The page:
The Port Folio
Cover sheet of an 1804 issue
|Editor||Joseph Dennie, Asbury Dickens, Paul Allen, and Nicholas Biddle|
|Categories||Politics and literature|
|First issue||January 3, 1801|
The Port Folio was a Philadelphia literary and political magazine, published 1801–1812 by Joseph Dennie and Asbury Dickens. Dennie wrote under the pen name of Oliver Oldschool. Many other contributors to the magazine wrote under pseudonyms, including members of the Federalist Party. Paul Allen (February 15, 1775 – August 18, 1826), a graduate of Brown University, was hired about 1800 as an editor. After Dennie's death in 1812, Nicholas Biddle, who was already a literary contributor and patron, became editor, but only until 1814. Charles Jared Ingersoll, a non-practicing lawyer, was also a contributor and patron.
- Kerber, Linda K. Kerber; Walter John Morris (1966–07). "Politics and Literature: The Adams Family and the Port Folio". William and Mary Quarterly. Third Series 23 (3): 450–476. JSTOR 1919240. "The most influential of early American magazines was the Port Folio, a journal of politics and literature published in Philadelphia by Joseph Dennie and Asbury Dickens between 1801 and 1812."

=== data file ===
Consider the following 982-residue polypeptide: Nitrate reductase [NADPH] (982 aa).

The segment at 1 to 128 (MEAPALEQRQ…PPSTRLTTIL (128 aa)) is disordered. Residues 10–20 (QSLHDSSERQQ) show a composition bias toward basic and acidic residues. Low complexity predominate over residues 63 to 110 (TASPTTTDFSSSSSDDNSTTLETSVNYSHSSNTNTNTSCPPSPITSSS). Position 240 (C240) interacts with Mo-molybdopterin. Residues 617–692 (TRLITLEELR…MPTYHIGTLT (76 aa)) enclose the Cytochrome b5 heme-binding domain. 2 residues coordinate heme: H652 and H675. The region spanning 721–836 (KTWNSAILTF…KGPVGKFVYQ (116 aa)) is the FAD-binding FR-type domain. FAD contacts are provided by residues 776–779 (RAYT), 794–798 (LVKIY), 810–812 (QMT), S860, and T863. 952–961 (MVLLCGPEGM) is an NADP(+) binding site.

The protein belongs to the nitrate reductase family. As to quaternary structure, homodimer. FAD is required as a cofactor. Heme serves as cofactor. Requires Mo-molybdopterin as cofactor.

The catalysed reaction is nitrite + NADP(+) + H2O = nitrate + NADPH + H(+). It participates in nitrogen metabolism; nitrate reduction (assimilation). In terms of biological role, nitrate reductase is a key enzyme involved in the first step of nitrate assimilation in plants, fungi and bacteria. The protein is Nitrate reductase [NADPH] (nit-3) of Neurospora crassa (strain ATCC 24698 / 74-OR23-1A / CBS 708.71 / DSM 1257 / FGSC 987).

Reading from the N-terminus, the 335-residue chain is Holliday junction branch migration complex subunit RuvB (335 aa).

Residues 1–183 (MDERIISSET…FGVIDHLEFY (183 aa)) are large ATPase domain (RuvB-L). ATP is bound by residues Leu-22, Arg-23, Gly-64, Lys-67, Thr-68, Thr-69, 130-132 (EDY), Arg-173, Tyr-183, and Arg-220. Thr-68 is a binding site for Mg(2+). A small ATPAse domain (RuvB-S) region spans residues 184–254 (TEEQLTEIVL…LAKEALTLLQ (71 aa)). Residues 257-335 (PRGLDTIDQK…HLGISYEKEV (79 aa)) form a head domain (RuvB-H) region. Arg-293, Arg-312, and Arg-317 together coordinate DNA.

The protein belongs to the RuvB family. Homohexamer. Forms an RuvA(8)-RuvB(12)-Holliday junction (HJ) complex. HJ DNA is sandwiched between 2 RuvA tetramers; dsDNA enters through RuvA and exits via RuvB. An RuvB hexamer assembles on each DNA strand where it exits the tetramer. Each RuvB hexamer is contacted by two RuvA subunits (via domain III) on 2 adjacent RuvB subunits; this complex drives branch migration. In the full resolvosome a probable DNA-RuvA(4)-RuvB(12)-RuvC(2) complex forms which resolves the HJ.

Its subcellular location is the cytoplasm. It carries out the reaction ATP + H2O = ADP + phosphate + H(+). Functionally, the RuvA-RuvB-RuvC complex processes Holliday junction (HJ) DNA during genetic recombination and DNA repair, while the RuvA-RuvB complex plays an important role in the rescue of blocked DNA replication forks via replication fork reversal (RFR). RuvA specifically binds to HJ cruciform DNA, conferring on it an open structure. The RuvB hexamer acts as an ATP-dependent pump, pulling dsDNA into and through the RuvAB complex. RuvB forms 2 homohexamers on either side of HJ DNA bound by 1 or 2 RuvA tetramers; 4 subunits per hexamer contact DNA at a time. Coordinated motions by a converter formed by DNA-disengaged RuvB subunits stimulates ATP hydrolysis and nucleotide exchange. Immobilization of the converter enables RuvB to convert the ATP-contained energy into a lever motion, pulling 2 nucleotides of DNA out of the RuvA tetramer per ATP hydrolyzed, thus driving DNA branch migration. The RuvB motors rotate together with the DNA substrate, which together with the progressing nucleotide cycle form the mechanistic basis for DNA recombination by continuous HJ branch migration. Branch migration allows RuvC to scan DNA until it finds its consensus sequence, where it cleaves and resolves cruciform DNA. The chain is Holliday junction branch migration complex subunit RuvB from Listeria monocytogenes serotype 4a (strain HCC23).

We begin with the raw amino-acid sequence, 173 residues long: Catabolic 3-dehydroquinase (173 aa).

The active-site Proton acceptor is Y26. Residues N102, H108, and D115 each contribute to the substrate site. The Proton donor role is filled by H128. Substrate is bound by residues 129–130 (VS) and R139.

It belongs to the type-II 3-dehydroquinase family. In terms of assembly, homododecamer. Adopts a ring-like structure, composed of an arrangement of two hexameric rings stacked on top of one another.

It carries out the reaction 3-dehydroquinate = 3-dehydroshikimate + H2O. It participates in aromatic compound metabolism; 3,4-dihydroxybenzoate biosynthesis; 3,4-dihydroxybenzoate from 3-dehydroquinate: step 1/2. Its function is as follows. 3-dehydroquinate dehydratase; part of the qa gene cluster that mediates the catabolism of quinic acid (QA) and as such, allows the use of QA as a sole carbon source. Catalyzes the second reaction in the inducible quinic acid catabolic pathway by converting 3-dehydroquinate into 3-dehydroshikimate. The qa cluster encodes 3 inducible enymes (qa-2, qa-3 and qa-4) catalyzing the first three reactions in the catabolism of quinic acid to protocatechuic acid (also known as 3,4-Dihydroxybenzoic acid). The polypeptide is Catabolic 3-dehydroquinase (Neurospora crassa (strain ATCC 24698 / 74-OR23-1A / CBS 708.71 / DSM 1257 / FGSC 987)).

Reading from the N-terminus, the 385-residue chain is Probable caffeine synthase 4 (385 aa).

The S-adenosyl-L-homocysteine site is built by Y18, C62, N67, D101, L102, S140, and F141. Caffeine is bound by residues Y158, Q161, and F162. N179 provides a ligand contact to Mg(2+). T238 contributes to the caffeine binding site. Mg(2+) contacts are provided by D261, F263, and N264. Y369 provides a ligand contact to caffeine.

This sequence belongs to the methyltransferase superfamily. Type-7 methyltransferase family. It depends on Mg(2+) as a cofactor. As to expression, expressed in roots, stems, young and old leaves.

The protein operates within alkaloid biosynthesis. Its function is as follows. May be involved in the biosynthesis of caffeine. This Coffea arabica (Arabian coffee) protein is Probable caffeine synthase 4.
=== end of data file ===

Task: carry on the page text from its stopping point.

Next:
- Cutright, Paul Russell (July 1982). Contributions of Philadelphia to Lewis and Clark History. Portland, Oregon: Lewis and Clark Trail Heritage Foundation, Inc. pp. 33–35. ISBN 0-9678887-0-0. "Paul Allen (1775–1826), a graduate of Brown University, had obtained employment with Port Folio" after coming to Philadelphia in about 1800."
- Burt, Nathaniel (1999). The Perennial Philadelphians: The Anatomy of an American Aristocracy. University of Pennsylvania Press. pp. 370–371. ISBN 0-8122-1693-8.
- Ellis, Harold Milton. Joseph Dennie and His Circle: A Study in American Literature from 1792 to 1812. Bulletin of the University of Texas, No. 40; Studies in English No. 3. Austin, TX: University of Texas, July 15, 1915; Rept. N.Y.: AMS Press, 1971. 285 pages.